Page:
Shilowa: Leave Mbeki alone

Gauteng Premier Mbhazima Shilowa has reacted sharply to Judge Chris Nicholson’s judgement in the Jacob Zuma case, saying it largely comprised the judge’s personal opinions and warning that many ministers might leave the Cabinet if Thabo Mbeki is ousted as president.

Speaking exclusively to the Mail & Guardian, Shilowa—a staunch Mbeki supporter and former Gauteng African National Congress (ANC) leader—said he hoped Nicholson’s views would not influence the ANC in deciding Mbeki’s fate.

“Nicholson said things that aren’t based on anything factual,” he said. “I have no difficulty with him having an opinion, but you can’t elevate an opinion to a fact.

The judgement was damning for Mbeki, he conceded, “but I am saying those pronouncements have no basis in law”.

In particular, Shilowa said he did not understand why Nicholson saw fit to pronounce on whether Mbeki should have contested the ANC presidency at the party’s Polokwane conference.

“What business is it of his to say Mbeki should not have contested because it was divisive?” he asked.

Shilowa said the judge had acted unfairly by drawing inferences about Mbeki, who was not part of the proceedings.

Nicholson had provided no proof that the president or his Cabinet were guilty of political interference in the prosecution of Zuma.

“He produced no evidence and tested no evidence. He says, as if it’s a fact, that Cabinet must have discussed the JZ matter—but where is the proof?

“Remember JZ was part of the Cabinet.
How is it possible that such a situation could have arisen?”

Shilowa said he agreed with Zuma’s view that it was unnecessary to remove Mbeki from the presidency.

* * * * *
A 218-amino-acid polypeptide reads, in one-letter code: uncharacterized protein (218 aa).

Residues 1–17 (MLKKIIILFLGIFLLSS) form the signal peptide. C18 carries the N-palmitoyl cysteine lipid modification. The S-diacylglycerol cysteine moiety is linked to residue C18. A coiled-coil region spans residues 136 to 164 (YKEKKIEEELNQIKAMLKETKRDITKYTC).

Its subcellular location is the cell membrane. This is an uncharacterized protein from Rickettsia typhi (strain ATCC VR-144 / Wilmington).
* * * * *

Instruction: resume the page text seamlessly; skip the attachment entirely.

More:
“I just hope that when the ANC leadership discusses the issue they will separate facts from opinion. I personally don’t think the judgement provides any basis to say the president must go.”

Shilowa warned that forcing Mbeki out might have unintended consequences for the ANC.

“There may be people who’ll say we might as well leave with him. That is not going to be good for the ANC or the country.

“The ANC itself has said it wants a smooth transition. That is why it placed Kgalema Motlanthe in the Cabinet.”

He also questioned the risky mechanisms that would have to be followed.

“If you are going to impeach Mbeki you must say he violated the Constitution in this particular manner. You can’t simply make statements—you have to substantiate them. That means there would have to be a hearing where those who seek to impeach have to provide evidence and the president must go in front of Parliament to defend himself.

“Is that the kind of thing we want to go through? I think not.”

A motion of no-confidence would divide the ANC “because there is no way you can assume that everyone in the
ANC caucus will vote for that motion”, Shilowa said.

“I think members of the executive will not vote for that motion. If you have a secret ballot others may not necessarily support it.

“You then have to team with Independent Democrats and the Democratic Alliance. To what end, when you could immediately move into elections and emerge with a unified ANC?”

Shilowa warned that a no-confidence motion was a high-risk strategy.

“I’ve read in the newspapers people saying you can use the Gordon Brown/Tony Blair option [where Mbeki would agree to step down].

“Read the Constitution: you will find there is no such thing. The Brown/Blair solution happens when things are done voluntarily and amicably.

“And the Labour Party still had three more years in power. What is the point if you are left with seven months?”

Rapule Tabane

Rapule Tabane

Rapule Tabane is the Mail & Guardian's politics editor. He sometimes worries that he is a sports fanatic, but is in fact just crazy about Orlando Pirates. While he used to love reading only fiction, he is now gradually starting to enjoy political biographies. He was a big fan of Barack Obama, but now accepts that even he is only mortal. Read more from Rapule Tabane

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